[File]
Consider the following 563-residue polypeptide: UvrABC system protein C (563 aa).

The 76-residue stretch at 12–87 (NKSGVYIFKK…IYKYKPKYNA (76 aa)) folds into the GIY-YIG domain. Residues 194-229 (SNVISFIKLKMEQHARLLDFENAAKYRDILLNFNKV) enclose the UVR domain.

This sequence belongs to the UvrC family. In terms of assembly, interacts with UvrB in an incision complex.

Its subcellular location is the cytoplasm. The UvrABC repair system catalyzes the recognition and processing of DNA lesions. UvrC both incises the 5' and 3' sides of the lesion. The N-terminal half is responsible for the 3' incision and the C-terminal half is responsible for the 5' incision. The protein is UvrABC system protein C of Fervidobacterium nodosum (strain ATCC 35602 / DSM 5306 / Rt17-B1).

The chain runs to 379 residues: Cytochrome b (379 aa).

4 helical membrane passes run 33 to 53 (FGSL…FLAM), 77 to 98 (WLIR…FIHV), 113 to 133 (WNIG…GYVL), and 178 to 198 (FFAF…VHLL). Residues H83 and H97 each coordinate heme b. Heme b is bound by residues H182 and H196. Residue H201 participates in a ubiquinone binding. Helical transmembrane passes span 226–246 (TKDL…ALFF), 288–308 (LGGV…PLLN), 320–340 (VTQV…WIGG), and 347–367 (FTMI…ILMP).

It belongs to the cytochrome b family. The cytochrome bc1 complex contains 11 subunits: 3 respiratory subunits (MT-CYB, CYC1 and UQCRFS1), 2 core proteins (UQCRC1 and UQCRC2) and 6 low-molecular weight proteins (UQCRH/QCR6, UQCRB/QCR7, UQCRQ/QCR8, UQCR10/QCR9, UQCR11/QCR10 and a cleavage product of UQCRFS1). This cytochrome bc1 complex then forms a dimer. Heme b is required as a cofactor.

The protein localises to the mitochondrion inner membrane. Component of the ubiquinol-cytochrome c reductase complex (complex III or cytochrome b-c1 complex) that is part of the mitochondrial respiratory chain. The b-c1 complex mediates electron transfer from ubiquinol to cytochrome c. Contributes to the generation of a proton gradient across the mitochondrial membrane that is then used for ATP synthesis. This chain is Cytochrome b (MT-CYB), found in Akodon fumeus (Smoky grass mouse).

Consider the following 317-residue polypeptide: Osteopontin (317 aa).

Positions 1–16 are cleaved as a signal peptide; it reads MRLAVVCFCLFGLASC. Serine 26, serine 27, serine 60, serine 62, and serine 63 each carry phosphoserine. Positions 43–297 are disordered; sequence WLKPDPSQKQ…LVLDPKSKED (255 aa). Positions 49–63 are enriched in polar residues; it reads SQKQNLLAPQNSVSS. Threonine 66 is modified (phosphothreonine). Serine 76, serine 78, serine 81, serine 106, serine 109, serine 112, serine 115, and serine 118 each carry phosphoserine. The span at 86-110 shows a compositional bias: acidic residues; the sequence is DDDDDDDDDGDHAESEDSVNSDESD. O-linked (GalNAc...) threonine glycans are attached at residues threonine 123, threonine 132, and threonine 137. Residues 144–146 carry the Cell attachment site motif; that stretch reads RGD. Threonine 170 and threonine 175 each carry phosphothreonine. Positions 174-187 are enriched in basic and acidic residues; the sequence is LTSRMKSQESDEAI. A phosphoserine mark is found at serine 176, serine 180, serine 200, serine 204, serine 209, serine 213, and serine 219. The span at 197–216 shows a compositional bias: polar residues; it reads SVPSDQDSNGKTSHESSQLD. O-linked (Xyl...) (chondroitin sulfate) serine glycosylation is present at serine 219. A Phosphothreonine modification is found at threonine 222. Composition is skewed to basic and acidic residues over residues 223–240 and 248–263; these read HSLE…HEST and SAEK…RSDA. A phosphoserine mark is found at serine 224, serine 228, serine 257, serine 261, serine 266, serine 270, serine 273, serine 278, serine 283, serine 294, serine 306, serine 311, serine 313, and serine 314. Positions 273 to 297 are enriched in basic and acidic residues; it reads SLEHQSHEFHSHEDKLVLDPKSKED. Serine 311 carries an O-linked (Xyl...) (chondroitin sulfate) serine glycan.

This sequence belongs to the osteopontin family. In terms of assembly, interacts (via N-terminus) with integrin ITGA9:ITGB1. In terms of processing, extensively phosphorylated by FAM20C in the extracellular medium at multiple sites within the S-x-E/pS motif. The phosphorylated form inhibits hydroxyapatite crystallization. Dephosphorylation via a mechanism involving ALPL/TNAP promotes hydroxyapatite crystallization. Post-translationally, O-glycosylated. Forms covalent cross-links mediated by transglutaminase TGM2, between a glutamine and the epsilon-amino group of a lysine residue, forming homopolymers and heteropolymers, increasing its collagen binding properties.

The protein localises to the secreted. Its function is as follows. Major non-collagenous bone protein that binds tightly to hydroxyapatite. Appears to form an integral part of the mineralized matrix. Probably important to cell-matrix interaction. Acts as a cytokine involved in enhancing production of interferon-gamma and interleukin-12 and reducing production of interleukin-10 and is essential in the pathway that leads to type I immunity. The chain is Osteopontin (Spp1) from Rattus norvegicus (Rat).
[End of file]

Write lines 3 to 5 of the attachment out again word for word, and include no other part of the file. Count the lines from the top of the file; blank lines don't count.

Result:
This sequence belongs to the UvrC family. In terms of assembly, interacts with UvrB in an incision complex.

Its subcellular location is the cytoplasm. The UvrABC repair system catalyzes the recognition and processing of DNA lesions. UvrC both incises the 5' and 3' sides of the lesion. The N-terminal half is responsible for the 3' incision and the C-terminal half is responsible for the 5' incision. The protein is UvrABC system protein C of Fervidobacterium nodosum (strain ATCC 35602 / DSM 5306 / Rt17-B1).

The chain runs to 379 residues: Cytochrome b (379 aa).